A shot of the eponymous espresso blend from Terrone & Co, served at La Gelatiera on New Row in London.As much as I like ice cream, ice cream parlours normally don’t appear on the Coffee Spot (Philadelphia’s iconic Franklin Fountain being, until now, the only exception). However, while wandering along New Row to check on New Row Coffee (which, following its change of ownership last year, has rebranded as The Espresso Room) something caught my eye in the window of La Gelatiera: a coffee menu offering two espresso blends from none other than Terrone & Co! Well, that was my choice made for me: who doesn’t love coffee and ice cream? Especially on a hot day…

Although ice cream’s the main reason to visit La Gelatiera, it’s great to see non-coffee places (like Crosstown Doughnuts) serving speciality coffee and doing it well. La Gelatiera’s pretty small, with most customers grabbing their ice cream to go, but there are some tables and a small bar if you want to stay.

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Lever & Bloom

My flat white in my Ecoffee Cup on a lovely patterned tile at Lever & Bloom.Lever & Bloom is a coffee cart on the corner of Byng Place in Bloomsbury, London, with the magnificent Church of Christ the King as its backdrop. Come rain or shine, Lever & Bloom is open throughout the year from eight to five, five days a week, serving top-quality espresso, the shots pulled on a lovely lever machine.

Lever & Bloom has been on my radar for a couple of years now, ever since it moved onto its new pitch in fact, but it wasn’t until yesterday, on my way to Euston Station, that I was able to actually stop by and say hello to Mounir, the owner. Serving Climpson and Sons’ Baron on espresso, there’s also decaf, a range of Birchall teas and a small selection of cakes, all made by Mounir’s wife. Needless to say, it’s takeaway cups only, so don’t forget to bring your own.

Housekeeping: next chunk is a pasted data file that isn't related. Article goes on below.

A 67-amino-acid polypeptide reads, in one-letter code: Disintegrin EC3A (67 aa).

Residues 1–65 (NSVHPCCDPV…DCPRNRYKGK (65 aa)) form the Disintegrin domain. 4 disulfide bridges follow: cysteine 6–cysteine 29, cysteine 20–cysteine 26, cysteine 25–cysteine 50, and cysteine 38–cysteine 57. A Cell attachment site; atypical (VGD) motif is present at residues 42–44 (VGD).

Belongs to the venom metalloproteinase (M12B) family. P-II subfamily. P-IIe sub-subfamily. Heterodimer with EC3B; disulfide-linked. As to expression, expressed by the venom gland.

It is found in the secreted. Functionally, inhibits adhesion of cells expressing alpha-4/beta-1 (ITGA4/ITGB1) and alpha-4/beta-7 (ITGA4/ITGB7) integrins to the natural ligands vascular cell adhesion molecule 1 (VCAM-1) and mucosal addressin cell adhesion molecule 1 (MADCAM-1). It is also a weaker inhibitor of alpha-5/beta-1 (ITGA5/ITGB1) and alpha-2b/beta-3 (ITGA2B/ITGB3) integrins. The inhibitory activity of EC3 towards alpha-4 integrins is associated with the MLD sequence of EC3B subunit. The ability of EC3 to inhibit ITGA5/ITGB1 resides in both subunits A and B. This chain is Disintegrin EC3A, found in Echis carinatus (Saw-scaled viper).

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Thumbnail - Frequency Ltd (20160826_083227)Frequency is a new addition to the coffee scene around King’s Cross Station. Owned by a lovely couple, Justo and Joey, it’s slightly off the beaten track, it’s down King’s Cross Road in the direction of Exmouth Market, tucked away in a little parade of shops. It’s been open all of two months, serving coffee from Workshop and tea from Joe’s Tea, both local suppliers. This is backed up by an interesting breakfast selection, sandwiches and, of course, plenty of cake.

When it comes to coffee, there’s a commendably concise espresso-based menu, plus a choice of three single-origins on filter (one of which is the same bean in the hopper for the espresso). You can have your filter coffee as either a pour-over through the V60 or an Aeropress, with the beans changing on a seasonal basis. The beans, by the way, are also for sale.

Frequency itself is a cosy space, long and thin, with seating at the front and in a little room at the back if you want to escape the coming and going of the other customers. There’s also a small table outside the front of Frequency, where it sits in a beautifully-tiled entrance.

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Espresso Base